While there are some excellent reasons for cleaning your instruments, keeping them in good condition makes sense. Not only do they look good, but they also work better.
If you ever share an instrument, it is vitally important that you clean it before using it yourself. This is because of the bacteria and viruses which can be spread through sharing them.
Cleaning instruments are essential is schools where several students may use one instrument. Some basic rules should be in place:
- Every musician should have an instrument where possible.
- Every musician should have their mouthpiece.
- Reed instruments should never be shared.
- Any instruments that are shared should be wiped with an alcohol wipe or a germicide solution before being used again.
So, How Do We Care For Different Instruments?
Rotary Valve Brass Instruments
At the end of the day, you should wipe the instrument clean, particularly where you hold it. To do this, you should use a clean polishing cloth.
The rotary valves should be oiled once a week to keep them moving freely.
This is the area which potentially could attract the most bacteria and spread viruses. They need to be cleaned at the end of every day.
To soften any pieces of dried on gunk in the mouthpiece, you should soak it in water with a mild detergent. Don’t use warm or hot water on rubber pieces.
Add a few drops of malt vinegar to some rolled up pieces of kitchen paper and wipe around inside the mouthpiece. If there is hardened gunk, you can leave this overnight to soften, and then remove.
You can buy special swabs at most music stores which stop bacteria forming in the mouthpiece.
Flute Head Joints
Use a cotton swab which has been saturated with denatured isopropyl alcohol. You can also use alcohol wipes on the lip plate if the instrument has been shared.
After you have cleaned it, you should use a soft, lint-free cloth to clean the inside of the head joint.
Do not use hot water on this as it will eventually shrink the head joint.
Hard Rubber Mouthpieces
These are normally made of Ebony and should be swabbed after every use and properly cleaned once a week.
Place the mouthpiece tip in a small container. Fill the container with a solution of half water and half white vinegar. You can also use half and half of water and hydrogen peroxide.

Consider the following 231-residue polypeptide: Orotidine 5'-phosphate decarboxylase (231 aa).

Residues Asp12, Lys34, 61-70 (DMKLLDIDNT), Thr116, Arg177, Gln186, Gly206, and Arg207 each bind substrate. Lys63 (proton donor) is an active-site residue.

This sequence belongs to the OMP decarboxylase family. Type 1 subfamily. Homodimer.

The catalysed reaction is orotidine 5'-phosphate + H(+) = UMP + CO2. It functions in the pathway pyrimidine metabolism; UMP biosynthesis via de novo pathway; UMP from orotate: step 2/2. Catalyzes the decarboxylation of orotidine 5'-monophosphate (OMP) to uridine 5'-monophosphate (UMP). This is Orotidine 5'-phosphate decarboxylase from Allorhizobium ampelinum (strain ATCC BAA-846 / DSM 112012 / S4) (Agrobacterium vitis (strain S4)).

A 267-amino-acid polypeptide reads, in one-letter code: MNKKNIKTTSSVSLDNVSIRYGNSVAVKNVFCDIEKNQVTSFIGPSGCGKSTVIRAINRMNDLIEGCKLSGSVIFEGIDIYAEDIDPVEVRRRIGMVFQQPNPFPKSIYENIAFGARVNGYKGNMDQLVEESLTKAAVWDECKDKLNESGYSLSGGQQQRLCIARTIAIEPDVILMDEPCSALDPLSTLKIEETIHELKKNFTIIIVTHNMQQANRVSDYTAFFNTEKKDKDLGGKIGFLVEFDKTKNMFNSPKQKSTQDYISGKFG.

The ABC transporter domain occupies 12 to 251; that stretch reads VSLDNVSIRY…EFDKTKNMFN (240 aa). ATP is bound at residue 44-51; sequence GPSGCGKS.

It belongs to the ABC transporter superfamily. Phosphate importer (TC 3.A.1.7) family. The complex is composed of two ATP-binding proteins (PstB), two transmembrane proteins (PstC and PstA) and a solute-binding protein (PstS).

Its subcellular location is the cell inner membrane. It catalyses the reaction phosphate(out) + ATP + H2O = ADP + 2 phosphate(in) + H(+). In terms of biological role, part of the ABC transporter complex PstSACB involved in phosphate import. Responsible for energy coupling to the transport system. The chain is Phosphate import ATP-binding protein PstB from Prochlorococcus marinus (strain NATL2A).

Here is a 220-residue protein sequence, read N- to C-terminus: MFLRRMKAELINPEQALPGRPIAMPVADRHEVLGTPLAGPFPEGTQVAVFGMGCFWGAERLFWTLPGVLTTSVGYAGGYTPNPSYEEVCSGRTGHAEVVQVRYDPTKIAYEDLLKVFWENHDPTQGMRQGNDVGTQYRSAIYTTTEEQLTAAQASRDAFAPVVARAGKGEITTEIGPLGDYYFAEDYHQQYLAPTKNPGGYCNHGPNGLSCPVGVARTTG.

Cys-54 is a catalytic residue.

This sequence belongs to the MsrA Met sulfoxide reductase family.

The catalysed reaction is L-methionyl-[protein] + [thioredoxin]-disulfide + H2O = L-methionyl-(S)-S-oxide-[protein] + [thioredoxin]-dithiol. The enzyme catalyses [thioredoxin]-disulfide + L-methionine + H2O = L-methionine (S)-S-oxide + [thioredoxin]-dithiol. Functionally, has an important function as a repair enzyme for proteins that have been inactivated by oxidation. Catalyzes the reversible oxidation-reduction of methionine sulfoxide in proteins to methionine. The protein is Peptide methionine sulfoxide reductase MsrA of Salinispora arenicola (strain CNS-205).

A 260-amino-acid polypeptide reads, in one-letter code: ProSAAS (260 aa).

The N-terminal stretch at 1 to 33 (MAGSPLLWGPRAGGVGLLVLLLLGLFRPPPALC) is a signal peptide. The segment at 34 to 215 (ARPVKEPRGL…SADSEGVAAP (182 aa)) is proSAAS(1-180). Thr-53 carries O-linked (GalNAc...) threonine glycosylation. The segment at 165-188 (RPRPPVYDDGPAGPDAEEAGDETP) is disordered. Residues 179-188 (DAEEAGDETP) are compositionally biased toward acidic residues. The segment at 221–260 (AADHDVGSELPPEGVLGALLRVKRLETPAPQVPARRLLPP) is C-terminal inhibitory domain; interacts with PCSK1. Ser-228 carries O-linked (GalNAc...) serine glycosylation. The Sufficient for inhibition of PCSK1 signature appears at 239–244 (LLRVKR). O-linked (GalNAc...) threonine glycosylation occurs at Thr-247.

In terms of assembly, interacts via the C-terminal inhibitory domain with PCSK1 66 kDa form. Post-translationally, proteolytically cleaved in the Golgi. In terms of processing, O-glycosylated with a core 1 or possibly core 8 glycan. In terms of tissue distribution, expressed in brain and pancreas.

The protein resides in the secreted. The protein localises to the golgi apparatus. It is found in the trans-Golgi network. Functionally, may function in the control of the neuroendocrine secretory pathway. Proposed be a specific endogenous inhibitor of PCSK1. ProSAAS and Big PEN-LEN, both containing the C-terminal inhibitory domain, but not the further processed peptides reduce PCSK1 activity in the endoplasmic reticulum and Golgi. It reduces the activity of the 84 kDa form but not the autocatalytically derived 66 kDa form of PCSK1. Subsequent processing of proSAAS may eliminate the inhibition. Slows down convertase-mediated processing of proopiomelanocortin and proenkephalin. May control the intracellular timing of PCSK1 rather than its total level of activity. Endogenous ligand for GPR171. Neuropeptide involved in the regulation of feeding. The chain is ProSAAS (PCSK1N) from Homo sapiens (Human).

After a short soak, you should use a small brush to remove any calcium from the inside.
Rinse thoroughly then saturate with a germicidal solution and wipe dry with kitchen paper.
Many people use earbuds during the day. Often you will use them on your way to work and during your work.
Earbuds transmit bacteria from person to person if they are shared. They can cause very unpleasant ear infections.
You should clean your earbuds every week or after every use if they have been shared. Here is a detailed guide from Victorbailey.com on how to clean your headphones properly.
Use a small mix of soap and warm water; dishwashing detergent will work fine. Don’t use too much of the soap as it can leave a residue. Also, don’t use too much water.
For any visible dirt or dust, you can use a brush to remove and dislodge the dust and dirt.
Earbuds with removable covers can be taken apart and cleaned separately. Don’t submerge the little heads in water as it will damage the wiring.
The little foam covers can be gently washed in a mild solution of soapy water and then left to dry before replacing on the heads.
To Sum Up
If possible, never share any instruments. If you need to share make sure that the instrument is clean before you use it so that you don’t come in contact with any viruses and bacteria.
While cleaning is essential for health reasons, it will also make your instrument look good and work better.